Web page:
6. That the proportion of state expenditure on education be increased to and beyond international average level.
7. That the price and charge of basic and critical medicines and medical services be managed by the state in an open and planned manner; the price of all medical services and medicines should be determined and enforced by the state in view of social demand and actual cost of production.
8. That heavy progressive real estate taxes be levied on owners of two or more residential housings, so as to alleviate severe financial inequality and improve housing availability.
9. That a nation-wide anti-corruption online platform be established, where all PRC citizens may file report or grievance on corruption or abuse instances; the state should investigate in openly accountable manner and promptly publicized the result.
10. That the state of national resources and environmental security be comprehensively assessed, exports of rare, strategic minerals be immediately cut down and soon stopped, and reserve of various strategic materials be established.
11. That we pursue a self-reliant approach to economic development; any policy that serves foreign capitalists at the cost of the interest of Chinese working class should be abolished.
12. That labor laws be concretely implemented, sweatshops be thoroughly investigated; enterprises with arrears of wage, illegal use of labor, or detrimental working condition should be closed down if they fail to meet legal requirements even after lawfully limited term for self-correction.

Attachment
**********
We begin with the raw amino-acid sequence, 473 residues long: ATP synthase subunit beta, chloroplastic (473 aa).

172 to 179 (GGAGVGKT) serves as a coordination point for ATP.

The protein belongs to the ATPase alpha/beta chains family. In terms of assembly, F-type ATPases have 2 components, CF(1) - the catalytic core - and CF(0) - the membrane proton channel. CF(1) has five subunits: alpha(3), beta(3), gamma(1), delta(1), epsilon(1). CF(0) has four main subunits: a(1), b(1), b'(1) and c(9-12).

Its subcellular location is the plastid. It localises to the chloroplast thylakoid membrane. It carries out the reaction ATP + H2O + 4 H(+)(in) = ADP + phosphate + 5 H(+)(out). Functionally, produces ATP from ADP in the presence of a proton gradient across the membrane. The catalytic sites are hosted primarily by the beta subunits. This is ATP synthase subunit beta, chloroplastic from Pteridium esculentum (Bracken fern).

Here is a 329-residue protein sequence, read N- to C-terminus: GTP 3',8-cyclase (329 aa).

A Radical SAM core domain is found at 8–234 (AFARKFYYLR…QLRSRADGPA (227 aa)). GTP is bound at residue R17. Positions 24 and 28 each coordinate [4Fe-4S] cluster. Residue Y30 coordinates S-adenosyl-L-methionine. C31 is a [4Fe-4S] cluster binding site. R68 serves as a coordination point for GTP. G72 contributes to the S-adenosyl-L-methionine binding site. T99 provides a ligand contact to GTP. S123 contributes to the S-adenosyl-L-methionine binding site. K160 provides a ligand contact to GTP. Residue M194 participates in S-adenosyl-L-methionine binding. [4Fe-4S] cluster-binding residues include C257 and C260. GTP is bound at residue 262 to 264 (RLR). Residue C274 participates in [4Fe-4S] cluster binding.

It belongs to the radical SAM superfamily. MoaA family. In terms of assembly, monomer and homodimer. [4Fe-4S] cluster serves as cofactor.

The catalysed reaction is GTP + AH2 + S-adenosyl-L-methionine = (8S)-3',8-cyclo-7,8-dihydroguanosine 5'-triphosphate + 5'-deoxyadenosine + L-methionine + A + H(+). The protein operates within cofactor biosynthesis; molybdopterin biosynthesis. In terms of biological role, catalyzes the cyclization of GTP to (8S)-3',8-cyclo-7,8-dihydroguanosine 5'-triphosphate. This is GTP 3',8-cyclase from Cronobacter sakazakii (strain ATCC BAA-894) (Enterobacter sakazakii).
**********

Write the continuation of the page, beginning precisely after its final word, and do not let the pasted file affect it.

13. That the coal industry be nationalized across the board, all coal mine workers receive the same level of compensation as state-owned enterprise mine workers do, and enjoy paid vacation and state-funded medical service.
14. That the personal and family wealth of managerial personnel in state-owned enterprises be publicized; the compensation of such personnel should be determined by the corresponding level of people’s congress.
15. That all governmental overhead expenses be restricted; purchase of automobile with state funds be restricted; all unnecessary traveling in the name of “research abroad” be suspended.
16. That the losses of public assets during the “reforms” be thoroughly traced, responsible personnel be investigated, and those guilty of stealing public properties be apprehended and openly tried.
A January 22, 2012 New York Times story, The iEconomy: How U.S. Lost Out on iPhone Work, has been getting a lot of coverage. The article makes clear that Apple and other major multinational corporations have moved production to China not only to take advantage of low wages but also to exploit a labor environment that gives them maximum flexibility. The following quote gives a flavor for what attracts Apple to China:
One former executive described how the company relied upon a Chinese factory to revamp iPhone manufacturing just weeks before the device was due on shelves. Apple had redesigned the iPhone’s screen at the last minute, forcing an assembly line overhaul. New screens began arriving at the plant near midnight.
A foreman immediately roused 8,000 workers inside the company’s dormitories, according to the executive. Each employee was given a biscuit and a cup of tea, guided to a workstation and within half an hour started a 12-hour shift fitting glass screens into beveled frames. Within 96 hours, the plant was producing over 10,000 iPhones a day.
“The speed and flexibility is breathtaking,” the executive said. “There’s no American plant that can match that.”
The article highlights these conditions to make the point that manufacturing is not coming back to the United States because these conditions cannot be replicated in the United States.